COMMENTS (15 Comments, most recent shown first)

LesLein
Thanks. Great article, but what about Art Mahaffey? If he was overused it was in 1962. As a 24 year old he had 1138 BFP. In 1964 Jim Bunning had 1145 BFP. Mahaffey was a youngster getting established on a team fighting to finish over .500. Bunning was a veteran and future HOFer for a team fighting for the pennant. It seems to me Mahaffey was overused. More details are needed to determine if he was abused.
7:22 PM May 20th
 
raincheck
bjames
“How would you come in for yourself in relief?”


It was a hilarious joke referring to his heavy usage.
6:36 PM May 20th
 
StatsGuru
So Zimmer only overworked his position players!
6:12 PM May 20th
 
pbspelly
I recall you speculating years ago, in one of your abstracts, that perhaps Martin overworked his pitchers based on his own experience of getting fired so often. He tended to view things short term because for him, it was always short term.
2:07 PM May 20th
 
Steven Goldleaf
I think raincheck was joking about coming in for himself in relief. The tip-off was "pitched every inning of every playoff game," which would be some kind of record.
1:28 PM May 20th
 
bjames
Following up on the previous post, about the standard deviation, I realize now how that could be done. You could assign a "workload score" to every pitcher in history; let's say that 40 games and 300 innings is a workload score of 80, 30 games and 200 innings in a workload score of 60, 20 games and 100 innings is a workload score of 40, 15 games and 30 innings is a workload score of 20, etc. Then you could establish the norms for every season in history, focus on the top 5 or top 8 pitchers on each team, and determine where each pitcher stood with regard to those norms, then derive values for managers from that. But that would be like 20 times more work than I have done. You'd have to tag every pitcher in history to a manager, rather than tagging 25 to 35 pitchers a year to a manager. Different level of effort, but you'd have the granularity of data which would enable you to study the year to year fluctuations for individual managers. I generally don't undertake studies of that magnitude, unless it's a major issue. Nobody does, actually, but maybe they will in the next generation.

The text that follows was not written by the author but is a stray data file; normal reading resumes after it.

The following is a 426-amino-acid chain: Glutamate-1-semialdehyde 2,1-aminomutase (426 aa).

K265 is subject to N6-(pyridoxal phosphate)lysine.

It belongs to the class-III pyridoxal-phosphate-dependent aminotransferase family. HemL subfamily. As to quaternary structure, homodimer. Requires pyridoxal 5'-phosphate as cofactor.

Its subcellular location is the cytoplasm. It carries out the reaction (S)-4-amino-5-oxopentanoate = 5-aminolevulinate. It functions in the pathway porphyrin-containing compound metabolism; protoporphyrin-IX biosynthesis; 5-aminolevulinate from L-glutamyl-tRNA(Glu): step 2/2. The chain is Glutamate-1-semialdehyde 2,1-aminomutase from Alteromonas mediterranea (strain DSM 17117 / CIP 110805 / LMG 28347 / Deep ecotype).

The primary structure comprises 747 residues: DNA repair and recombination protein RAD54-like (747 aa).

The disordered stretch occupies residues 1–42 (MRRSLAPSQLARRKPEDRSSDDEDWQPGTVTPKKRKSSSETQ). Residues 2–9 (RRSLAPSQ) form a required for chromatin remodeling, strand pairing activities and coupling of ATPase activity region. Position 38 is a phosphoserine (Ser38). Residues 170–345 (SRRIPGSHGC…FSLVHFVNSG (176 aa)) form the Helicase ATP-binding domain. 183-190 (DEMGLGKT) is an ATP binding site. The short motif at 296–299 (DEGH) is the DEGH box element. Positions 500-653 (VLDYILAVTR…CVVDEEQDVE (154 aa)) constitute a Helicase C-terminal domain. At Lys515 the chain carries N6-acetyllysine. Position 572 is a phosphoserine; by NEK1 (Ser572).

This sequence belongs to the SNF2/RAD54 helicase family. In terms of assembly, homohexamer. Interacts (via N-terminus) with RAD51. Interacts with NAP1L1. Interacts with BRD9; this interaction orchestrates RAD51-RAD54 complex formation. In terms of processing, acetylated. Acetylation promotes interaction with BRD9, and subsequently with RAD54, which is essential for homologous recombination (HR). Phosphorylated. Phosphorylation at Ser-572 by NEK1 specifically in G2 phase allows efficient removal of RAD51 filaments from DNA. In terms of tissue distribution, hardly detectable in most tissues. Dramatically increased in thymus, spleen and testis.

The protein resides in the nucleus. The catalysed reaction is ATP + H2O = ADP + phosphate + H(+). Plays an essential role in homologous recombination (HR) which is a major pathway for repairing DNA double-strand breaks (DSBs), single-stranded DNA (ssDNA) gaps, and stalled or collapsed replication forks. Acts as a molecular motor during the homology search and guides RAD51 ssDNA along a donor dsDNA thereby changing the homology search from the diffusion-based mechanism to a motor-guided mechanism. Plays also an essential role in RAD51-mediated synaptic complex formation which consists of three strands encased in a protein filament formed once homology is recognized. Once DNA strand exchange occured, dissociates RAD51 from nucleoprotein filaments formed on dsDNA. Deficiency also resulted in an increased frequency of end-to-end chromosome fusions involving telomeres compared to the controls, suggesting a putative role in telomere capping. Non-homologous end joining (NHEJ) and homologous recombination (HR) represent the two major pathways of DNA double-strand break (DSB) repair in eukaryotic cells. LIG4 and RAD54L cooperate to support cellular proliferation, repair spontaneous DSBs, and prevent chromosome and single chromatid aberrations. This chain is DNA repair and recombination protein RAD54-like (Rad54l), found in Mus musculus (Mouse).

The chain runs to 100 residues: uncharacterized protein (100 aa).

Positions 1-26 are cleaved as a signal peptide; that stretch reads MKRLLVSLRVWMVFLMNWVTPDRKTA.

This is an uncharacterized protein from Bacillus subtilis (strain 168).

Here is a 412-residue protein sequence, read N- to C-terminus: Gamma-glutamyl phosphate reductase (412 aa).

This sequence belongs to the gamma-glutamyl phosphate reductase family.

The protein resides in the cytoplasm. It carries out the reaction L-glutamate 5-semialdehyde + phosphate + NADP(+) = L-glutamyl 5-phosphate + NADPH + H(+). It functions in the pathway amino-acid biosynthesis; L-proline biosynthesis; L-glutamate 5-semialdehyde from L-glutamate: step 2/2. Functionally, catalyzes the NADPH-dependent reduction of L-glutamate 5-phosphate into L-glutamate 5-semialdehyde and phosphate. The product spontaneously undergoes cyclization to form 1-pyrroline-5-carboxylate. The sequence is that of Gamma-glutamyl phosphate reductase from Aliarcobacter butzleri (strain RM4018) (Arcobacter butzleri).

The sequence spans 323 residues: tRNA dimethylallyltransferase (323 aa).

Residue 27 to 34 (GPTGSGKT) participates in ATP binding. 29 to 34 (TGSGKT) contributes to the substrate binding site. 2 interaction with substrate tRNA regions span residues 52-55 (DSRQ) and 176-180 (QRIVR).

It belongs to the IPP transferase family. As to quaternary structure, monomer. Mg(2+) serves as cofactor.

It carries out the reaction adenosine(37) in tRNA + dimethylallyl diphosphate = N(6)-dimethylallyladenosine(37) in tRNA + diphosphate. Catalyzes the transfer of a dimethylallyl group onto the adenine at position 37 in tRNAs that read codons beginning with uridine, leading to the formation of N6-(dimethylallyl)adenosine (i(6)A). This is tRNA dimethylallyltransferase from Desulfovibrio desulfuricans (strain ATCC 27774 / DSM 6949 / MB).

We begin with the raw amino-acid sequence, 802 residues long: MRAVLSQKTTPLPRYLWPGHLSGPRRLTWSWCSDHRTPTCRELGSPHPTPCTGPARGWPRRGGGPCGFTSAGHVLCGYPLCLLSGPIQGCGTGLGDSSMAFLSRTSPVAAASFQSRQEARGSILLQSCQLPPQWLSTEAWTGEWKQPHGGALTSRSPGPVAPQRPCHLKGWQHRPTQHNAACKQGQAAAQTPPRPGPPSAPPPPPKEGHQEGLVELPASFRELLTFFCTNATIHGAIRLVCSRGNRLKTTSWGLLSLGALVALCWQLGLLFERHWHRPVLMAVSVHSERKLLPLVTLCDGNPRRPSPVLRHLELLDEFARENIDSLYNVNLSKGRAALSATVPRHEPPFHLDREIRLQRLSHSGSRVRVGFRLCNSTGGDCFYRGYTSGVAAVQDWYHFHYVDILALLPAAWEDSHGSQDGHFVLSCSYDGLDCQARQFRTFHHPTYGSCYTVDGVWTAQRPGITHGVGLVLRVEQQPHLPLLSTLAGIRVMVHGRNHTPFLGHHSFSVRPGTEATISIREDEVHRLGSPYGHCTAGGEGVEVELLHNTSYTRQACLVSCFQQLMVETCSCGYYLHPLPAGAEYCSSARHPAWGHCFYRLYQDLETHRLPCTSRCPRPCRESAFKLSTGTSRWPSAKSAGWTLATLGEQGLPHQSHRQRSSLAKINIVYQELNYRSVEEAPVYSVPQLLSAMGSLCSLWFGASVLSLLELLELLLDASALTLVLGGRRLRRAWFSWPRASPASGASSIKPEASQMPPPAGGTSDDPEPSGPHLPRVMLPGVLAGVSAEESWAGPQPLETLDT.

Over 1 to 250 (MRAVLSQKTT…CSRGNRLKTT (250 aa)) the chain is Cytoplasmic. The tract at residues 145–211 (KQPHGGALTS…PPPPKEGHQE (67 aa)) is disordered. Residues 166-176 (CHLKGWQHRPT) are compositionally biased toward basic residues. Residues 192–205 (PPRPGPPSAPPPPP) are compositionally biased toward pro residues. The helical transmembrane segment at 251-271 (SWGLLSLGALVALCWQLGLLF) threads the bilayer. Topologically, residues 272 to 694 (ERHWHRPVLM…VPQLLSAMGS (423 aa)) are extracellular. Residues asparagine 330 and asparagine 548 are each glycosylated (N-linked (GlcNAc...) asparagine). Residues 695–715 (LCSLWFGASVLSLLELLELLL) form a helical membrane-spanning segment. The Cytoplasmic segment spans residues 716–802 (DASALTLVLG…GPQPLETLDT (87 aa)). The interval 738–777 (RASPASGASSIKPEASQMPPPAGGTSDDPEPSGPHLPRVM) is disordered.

12:44 PM May 20th
 
bjames
In regard to the standard deviation suggestion. . . the single-season data would not be stable enough for that to be meaningful. The system is designed to look for patterns over time. It doesn't get a sensitive measure for one year. I don't know how you would get a sensitive measure for one year; maybe you could, but certainly not by this approach.
12:05 PM May 20th
 
bjames
How would you come in for yourself in relief? But I always perceived Lasorda as a guy worked his starters hard, too. His score for starting pitchers IS actually quite high--79. Average is 60, so he's 30% above average for starting pitchers. But he didn't use his relievers hard.
11:55 AM May 20th
 
raincheck
I always perceived Lasorda to be a guy who used a pitcher a lot, based, for example, on how he he worked a young Fernando in his rookie year, how he rode Hershieser in 1988 (I may be wrong, I haven’t looked it up, but didn’t Orel pitch every inning of every playoff game, even coming in for himself in relief?)